WWE 13 Review: Gameplay Impressions, Roster and Features for Hit Wrestling Game
The pre-release hoopla is done. WWE 13 was released at midnight all over the United States. WWE fanatics that pre-ordered the game have probably already played countless matches, created tons of custom content, and submerged themselves in all things WWE games over the last few hours.
Yes, the release of this game is that big of a deal.
For wrestling/gaming fans, this is equivalent to a Madden, FIFA or NBA 2K release. I've been playing the game for about four days. I've analyzed every nook and cranny in an attempt to craft an in-depth analysis of the game.
There are tons to explore here, and plenty to see. I really needed four days—and possibly more—to touch on everything in the game. What I offer you in the next five detailed slides doesn't equate to spoilers for in-game storylines, so no need to worry about that.
However, when you're done reading, watching the videos, and scanning over the exclusive screenshots included, you'll be equipped to make a decision on your feelings for this game.
That is, if you haven't already copped it.
Here's my take on WWE 13.
(All images and videos from WWE 13 by THQ)
Graphics & Animation
Almost every player model looks really good. The glare of sweat and oil can be picked up easier on each Superstar, and I don't just mean David Otunga. Each Superstar is rendered accurately from a size and bulk standpoint.
There are only a few instances where the Superstars or Divas aren't as accurate as they could be. Shawn Michaels is one example.
HBK's face is off a bit, but it isn't as if he isn't recognizable. Still, if you removed his head from the body and the attire, there's a chance gamers wouldn't know who he was immediately.
Again, this is definitely not the norm, as most Superstars are rendered as accurate as the sparkling screenshots of Dolph Ziggler and Triple H below:
The Arenas and Crowd
The crowds look solid.
Obviously, they aren't fully rendered models to the extent of the Superstars and Divas, but at least they aren't 2-D cut outs. The arenas and lighting are outstanding. This was generally never an issue in the series, and the expansions to the Create An Arena options further display the quality in this aspect of the game.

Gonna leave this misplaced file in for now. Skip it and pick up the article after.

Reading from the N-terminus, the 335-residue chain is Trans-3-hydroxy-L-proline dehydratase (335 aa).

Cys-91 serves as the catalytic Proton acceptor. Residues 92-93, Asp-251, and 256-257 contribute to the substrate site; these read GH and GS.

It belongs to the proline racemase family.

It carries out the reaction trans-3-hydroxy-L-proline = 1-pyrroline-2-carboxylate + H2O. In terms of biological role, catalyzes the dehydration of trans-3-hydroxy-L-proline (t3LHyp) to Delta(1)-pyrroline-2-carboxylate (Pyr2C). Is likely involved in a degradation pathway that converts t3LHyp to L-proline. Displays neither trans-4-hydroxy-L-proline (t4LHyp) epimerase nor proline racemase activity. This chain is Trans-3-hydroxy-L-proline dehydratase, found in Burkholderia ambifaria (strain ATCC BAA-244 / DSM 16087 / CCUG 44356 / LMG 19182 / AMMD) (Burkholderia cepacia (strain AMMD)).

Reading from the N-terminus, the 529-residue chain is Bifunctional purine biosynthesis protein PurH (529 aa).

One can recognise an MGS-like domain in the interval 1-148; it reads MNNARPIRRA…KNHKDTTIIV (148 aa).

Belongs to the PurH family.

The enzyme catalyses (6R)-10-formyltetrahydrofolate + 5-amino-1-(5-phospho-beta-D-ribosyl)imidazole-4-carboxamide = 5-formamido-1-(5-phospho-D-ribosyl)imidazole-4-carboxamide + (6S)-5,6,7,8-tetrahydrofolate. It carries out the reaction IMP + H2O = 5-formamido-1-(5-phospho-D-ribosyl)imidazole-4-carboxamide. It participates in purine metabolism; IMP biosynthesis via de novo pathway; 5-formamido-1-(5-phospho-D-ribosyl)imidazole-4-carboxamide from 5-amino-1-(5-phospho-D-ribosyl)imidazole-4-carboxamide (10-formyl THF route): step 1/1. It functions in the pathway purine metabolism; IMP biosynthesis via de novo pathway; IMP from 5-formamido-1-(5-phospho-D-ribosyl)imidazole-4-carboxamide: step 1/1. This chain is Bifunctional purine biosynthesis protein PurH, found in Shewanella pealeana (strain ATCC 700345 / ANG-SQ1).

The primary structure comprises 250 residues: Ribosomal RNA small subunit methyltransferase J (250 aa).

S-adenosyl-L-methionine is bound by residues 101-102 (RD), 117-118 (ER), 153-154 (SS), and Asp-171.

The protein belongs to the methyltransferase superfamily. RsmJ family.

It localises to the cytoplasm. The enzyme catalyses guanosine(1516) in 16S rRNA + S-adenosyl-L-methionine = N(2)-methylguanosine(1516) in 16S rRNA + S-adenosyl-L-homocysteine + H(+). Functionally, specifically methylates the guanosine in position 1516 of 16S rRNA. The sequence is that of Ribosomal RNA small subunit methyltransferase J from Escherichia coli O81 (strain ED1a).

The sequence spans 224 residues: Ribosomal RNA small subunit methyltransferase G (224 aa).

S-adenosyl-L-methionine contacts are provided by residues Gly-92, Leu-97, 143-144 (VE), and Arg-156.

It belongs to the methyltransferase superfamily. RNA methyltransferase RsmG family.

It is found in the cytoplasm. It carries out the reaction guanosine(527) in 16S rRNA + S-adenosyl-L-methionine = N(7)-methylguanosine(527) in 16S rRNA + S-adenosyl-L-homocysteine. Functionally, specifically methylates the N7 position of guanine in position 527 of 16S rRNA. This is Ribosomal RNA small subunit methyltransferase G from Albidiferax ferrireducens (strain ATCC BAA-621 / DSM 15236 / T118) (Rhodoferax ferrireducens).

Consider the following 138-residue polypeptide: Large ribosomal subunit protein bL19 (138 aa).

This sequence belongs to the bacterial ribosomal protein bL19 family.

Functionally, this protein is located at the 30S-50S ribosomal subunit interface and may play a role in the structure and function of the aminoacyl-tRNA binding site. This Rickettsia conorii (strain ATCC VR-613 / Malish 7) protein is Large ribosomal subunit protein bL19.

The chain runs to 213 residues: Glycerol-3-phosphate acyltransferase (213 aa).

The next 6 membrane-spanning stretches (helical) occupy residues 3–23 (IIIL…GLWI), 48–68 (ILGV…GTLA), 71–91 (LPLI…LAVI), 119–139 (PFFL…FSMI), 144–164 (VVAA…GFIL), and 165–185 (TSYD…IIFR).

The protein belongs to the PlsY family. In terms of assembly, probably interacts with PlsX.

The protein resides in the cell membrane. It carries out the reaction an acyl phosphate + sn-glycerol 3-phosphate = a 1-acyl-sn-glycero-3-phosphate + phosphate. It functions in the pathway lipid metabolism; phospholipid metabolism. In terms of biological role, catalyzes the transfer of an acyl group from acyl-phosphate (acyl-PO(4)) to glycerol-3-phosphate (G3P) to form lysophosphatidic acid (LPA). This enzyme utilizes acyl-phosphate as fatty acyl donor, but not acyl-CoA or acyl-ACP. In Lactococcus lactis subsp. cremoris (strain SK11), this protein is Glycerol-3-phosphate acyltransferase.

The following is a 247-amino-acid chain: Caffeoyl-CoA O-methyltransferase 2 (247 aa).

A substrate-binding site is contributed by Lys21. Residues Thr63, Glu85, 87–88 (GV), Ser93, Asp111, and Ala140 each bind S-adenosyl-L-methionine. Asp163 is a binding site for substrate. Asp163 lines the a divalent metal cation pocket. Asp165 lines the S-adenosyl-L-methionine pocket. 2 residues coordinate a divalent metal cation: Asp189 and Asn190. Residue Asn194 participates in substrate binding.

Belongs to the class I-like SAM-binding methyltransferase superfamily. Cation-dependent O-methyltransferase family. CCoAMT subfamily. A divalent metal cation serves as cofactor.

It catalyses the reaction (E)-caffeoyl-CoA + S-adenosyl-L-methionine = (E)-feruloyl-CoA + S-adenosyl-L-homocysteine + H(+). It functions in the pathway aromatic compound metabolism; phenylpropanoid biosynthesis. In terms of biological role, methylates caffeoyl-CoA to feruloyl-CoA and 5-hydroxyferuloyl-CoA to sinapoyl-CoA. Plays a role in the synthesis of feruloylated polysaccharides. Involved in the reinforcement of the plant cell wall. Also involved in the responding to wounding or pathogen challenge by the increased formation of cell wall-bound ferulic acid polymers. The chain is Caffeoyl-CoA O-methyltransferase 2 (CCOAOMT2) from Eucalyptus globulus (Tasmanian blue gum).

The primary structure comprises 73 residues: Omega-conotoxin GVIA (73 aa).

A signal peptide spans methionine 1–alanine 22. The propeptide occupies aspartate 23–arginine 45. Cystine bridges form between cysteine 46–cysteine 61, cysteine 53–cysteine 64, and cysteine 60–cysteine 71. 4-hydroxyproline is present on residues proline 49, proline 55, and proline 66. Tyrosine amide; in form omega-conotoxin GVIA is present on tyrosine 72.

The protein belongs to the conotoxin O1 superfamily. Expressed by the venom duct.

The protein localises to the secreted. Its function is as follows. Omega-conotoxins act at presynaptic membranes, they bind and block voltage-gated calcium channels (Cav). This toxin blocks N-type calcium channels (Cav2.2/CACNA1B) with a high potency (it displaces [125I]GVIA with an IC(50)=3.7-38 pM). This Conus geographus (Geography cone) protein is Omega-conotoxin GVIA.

Each of the match types are presented with notable distinction. Hell In A Cell matches, cage matches, Elimination Chamber, and Tables, Ladder and Chairs matches have all the right props and paraphernalia in and around the ring.
As still shots go, there isn't much to criticize.
Animations and Collision Detection
Most of the animations are good, and improved from WWE 12. However, there are a few weird animation glitches. It seems to occur most often in the corner areas of the cage, or near the ring steps.
You can see that the Predator 2.0 gameplay engine and the overall hit detection was tuned up to account for contact with every thing in the environment. Yet, in a few instances this causes some odd occurrences.
Superstars sometimes vibrate oddly and become skewed masses for a second, or even appear to transport from one spot to another without reason.
How often did I see this type of issue?
I'd say only once in every seven matches. These little glitches aren't match altering, so it's not a game ruiner in any way shape or form, but it certainly shows the animations and physics are still a work in progress.
One thing to keep in mind as well is that they could be cleaned up via post-release patch.
On the positive side, there aren't nearly as many instances where your wrestler misses strikes simply because he isn't perfectly aligned with his opponent. This was frustrating in past versions, but it has been cleaned up noticeably.
Bottom Line Here
This is a beautiful looking game with all your favorite Superstars accurately reproduced, but this category is dragged down by physics issues with some of the weapons and structures.
Graphics & Animation Score: 7.25 out of 10
Gameplay & Fun Factor
One of the first things I noticed about the gameplay is that the reversal ideology is conveyed more clearly. By default, there is subtle on-screen feedback as you attempt to reverse your opponents' attacks.
You're simply "too late" or "too quick" or you'll successfully perform the reversal if possible. That's a small tweak, but I found it really handy. In WWE 12, I spent a lot of time yelling at the screen after failed reversal attempts.
Kicks and punches are easier to perform, but that doesn't mean the strikes are spammable. The reversal techniques work with strikes much like they do for grappling moves. If opponents time you, expect to see your attacks turned around—especially against the higher-rated Superstars.
Different Gameplay Experiences Per Match Type